You know, summer may actually be coming after all. Maybe. We think. A bit.
And with the onset of decent temperatures, dry evenings and sunlight until 10pm, people who favour training methods such as HIIT (high-intensity interval training) or circuits will be looking beyond the sweaty, muggy confines of the gym floor to find a place to train.
Here’s a list of 16 places in Dublin where you can train – in privacy or in full view of the gawking public, if you don’t mind that sort of thing.
Phoenix Park is, of course, enormous. No matter what time of day, what time of year, you’re guaranteed to be able to find a clear spot, whether on footpath, grass or in among the trees. Just be prepared to be watched. By deer.
St Stephen’s Green
A fairly obvious one, so handy because it’s so easy to access. But it is prone to crowding, especially when the sun comes out – so again, be prepared to be watched. By people this time.
Sandymount Strand is long (over 5km) and at low tide very, very wide. When the tide is out there’s acres of space, and the sand is firm without being hard, making it a popular running spot. Be prepared to share the beach with dog walkers and other people exercising, but with so much space it’s not likely to be a problem.
A city-centre alternative to the always-crowded St Stephen’s Green. Don’t go near at lunchtime, especially if it’s sunny, as there are a lot of businesses about – but anytime aside from that that you’re almost guaranteed a clear path and lots of space.
St Patrick’s Park
Not as secluded as the other city centre parks, but this small park does have a handy oval pathway that incorporates steps if that’s your thing, as well as little-occupied grassy areas, curbs and benches. You won’t be totally free of onlookers, but fitness groups are not an uncommon sight there.
An absolutely gorgeous and tranquil spot just beside the RDS, and therefore only a 10-minute bus ride out of town. The park has wide grassy areas as well as tree-shaded pathways, and is almost never busy, even on a sunny day.
Also perfect for duck-watching, and the ponds are a meeting spot for model boat enthusiasts if that’s your favoured recovery method.
Dodder Walk and Dartry Park
In the same general area you can find the brand new Dodder walkway: a quiet riverbank road following Dodder north from Ballsbridge up towards Landsdowne. Straight, even and wide, and, as yet, with little traffic. Or if you want to follow the river out the other direction, there is the popular Dodder Walk at Dartry Park, another popular spot with space and without too many onlookers.
Grand Canal Way
Leafy, green, fresh and with just a little bit of illegal rubbish dumping, the Grand Canal Way is an official Waymarked Trail. Not ideal if your regime involves much that’s non-linear, but perfect for running and sprinting.
In the city the paths are narrow and busy; head out towards Lucan, Ashtown or Maynooth for more space and quiet.
National War Memorial Park
This park encloses the beautiful Memorial Gardens: while we’re unsure how people would feel about you doing your HIIT in around the steps and monuments of the Memorial, surrounding it is some well-maintained and almost as lovely green space, and even a few football fields.
Like St Stephen’s Green, the playing fields on the TCD grounds will mostly be too busy to be useful, even if it is in the city centre.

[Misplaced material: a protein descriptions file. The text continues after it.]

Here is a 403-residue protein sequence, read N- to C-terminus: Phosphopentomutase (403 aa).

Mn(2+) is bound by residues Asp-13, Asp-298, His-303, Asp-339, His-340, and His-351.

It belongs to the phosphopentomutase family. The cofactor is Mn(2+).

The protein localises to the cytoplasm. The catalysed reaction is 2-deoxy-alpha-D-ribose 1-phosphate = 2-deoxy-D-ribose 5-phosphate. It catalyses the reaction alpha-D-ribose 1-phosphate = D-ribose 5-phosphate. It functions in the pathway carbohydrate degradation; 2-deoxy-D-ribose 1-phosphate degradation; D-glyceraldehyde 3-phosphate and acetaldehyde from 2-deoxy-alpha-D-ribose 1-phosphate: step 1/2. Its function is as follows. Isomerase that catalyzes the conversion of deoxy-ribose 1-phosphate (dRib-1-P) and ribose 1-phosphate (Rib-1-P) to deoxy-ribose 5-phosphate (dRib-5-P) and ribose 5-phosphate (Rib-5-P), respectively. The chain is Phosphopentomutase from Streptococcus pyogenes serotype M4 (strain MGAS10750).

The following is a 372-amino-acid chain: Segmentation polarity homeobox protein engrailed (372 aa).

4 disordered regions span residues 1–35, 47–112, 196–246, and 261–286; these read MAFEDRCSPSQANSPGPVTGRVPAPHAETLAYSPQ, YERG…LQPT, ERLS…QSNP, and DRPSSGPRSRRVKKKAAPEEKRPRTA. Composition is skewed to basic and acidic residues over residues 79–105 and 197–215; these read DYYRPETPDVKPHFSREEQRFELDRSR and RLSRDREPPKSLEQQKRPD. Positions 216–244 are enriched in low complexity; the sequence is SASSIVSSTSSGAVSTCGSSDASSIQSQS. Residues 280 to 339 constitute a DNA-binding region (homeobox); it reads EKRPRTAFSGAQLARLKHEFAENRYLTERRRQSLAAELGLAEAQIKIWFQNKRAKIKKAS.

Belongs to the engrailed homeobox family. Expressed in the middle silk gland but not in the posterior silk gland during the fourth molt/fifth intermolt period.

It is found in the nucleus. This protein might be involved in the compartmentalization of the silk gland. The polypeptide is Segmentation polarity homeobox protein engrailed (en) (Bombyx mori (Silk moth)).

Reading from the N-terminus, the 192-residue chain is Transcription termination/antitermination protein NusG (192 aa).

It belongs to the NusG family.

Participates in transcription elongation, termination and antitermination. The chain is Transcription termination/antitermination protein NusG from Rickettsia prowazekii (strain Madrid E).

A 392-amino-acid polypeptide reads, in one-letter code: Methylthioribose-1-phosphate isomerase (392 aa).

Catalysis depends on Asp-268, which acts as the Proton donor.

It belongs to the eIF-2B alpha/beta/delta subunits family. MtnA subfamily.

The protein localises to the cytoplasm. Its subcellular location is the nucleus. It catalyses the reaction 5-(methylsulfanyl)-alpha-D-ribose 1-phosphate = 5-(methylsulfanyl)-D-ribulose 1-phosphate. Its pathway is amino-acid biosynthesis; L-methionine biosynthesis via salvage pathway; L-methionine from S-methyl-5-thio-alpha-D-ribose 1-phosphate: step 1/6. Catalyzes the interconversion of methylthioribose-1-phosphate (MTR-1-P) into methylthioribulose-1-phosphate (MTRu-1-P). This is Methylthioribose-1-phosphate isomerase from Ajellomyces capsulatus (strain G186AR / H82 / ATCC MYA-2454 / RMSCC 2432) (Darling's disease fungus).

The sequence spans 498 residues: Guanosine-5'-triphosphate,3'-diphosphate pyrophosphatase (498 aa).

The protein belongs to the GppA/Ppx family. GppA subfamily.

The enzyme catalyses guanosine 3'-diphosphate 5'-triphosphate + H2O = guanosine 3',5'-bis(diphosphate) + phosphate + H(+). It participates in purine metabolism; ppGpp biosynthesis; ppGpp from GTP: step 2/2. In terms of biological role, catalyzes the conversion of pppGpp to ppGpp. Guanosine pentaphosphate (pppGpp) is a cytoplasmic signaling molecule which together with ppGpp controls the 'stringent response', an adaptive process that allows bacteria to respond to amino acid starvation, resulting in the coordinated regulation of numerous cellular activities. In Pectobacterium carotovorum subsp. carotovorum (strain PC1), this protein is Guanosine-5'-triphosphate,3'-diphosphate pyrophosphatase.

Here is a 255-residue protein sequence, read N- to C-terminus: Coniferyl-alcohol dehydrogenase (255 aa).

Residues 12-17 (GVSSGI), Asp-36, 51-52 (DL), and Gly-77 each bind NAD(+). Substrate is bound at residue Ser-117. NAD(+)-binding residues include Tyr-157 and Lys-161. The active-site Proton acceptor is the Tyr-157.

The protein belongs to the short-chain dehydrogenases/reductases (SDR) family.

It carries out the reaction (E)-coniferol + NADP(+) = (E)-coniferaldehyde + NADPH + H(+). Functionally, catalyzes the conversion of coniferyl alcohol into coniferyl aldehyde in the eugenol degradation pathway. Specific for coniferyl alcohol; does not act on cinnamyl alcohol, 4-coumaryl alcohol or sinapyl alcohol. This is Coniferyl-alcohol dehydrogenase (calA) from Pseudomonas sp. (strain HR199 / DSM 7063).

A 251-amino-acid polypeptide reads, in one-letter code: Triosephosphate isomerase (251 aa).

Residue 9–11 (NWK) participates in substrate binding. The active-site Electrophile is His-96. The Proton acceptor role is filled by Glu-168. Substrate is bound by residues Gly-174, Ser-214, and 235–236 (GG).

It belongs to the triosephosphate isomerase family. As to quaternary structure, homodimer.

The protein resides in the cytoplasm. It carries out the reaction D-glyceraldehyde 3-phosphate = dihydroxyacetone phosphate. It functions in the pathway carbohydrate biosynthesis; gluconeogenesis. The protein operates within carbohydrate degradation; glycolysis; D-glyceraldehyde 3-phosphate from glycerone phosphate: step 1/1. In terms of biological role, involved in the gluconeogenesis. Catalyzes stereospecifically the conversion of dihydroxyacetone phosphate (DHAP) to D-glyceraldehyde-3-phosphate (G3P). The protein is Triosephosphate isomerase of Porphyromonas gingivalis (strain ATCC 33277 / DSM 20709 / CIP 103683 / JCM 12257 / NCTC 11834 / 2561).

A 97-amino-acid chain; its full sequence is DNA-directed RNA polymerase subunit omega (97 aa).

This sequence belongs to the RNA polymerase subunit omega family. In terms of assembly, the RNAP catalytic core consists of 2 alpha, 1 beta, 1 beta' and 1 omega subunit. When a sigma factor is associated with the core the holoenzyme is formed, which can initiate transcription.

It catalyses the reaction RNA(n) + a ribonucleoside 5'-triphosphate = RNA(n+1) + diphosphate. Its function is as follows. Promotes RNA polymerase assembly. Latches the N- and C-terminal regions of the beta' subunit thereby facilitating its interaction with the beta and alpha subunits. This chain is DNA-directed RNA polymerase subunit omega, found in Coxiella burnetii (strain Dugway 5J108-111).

However, if it’s the middle of summer and the majority of students have gone home, there’s a good chance you’ll find lots of useable space and nobody will pay the slightest bit of attention to you. Much stranger things happen on those greens.
Right in front of the Arts Council, this small park is full of sculptures and small memorials to add a bit of culture to proceedings. It’s also very quiet with shaded paths and open green areas.
Similar to Sandymount, there is a long stretch of seafront at Clontarf. Unlike Sandymount though there is little to no useable beach: what there is however is a long track, and plenty of green spaces. Avoid in stormy weather, for obvious reasons.
Staying in the Clontarf area, Bull Island is a perfect isolated spot for HIIT with the 5km Dollymount Strand. Just avoid during peak tourist season, or you’ll end up right in the middle of a Roddy Doyle book.
Irishtown Running Track
Dublin City Council administrate an eight-lane 400m running track at Health and Fitness Irishtown, also home of the Crusaders Athletic Club. You can become a member of the club, with lots of different options available, or instead you can use the track on a pay-as-you-go basis.
There are also astroturf pitches and areas for long jump, high jump, javelin and discus training. It has been closed for relaying, but should be re-opening shortly.
Mount Merrion/Deer Park
Deer Park is a small park behind Mount Merrion House, created relatively recently from a collection of the House lands as well as public spaces. As well as having great panoramic views around the city and South Dublin, it’s quiet and there are lots of open spaces, plus there are GAA pitches, a cycle track and exercise bars scattered about the park.
If you’re heading outside the city, there are plenty of park spaces near the Blanchardstown Centre. As they can be a bit isolated it’s a good idea to move out once it starts getting dark, but they are well-maintained and quiet.
Within a few minutes walk of the centre there’s Coolmine’s Millennium Park, Hartstown Park and the Tolka Valley Park – a great spot for varied landscaping with lots of hills and slopes as well as football pitches and wetlands.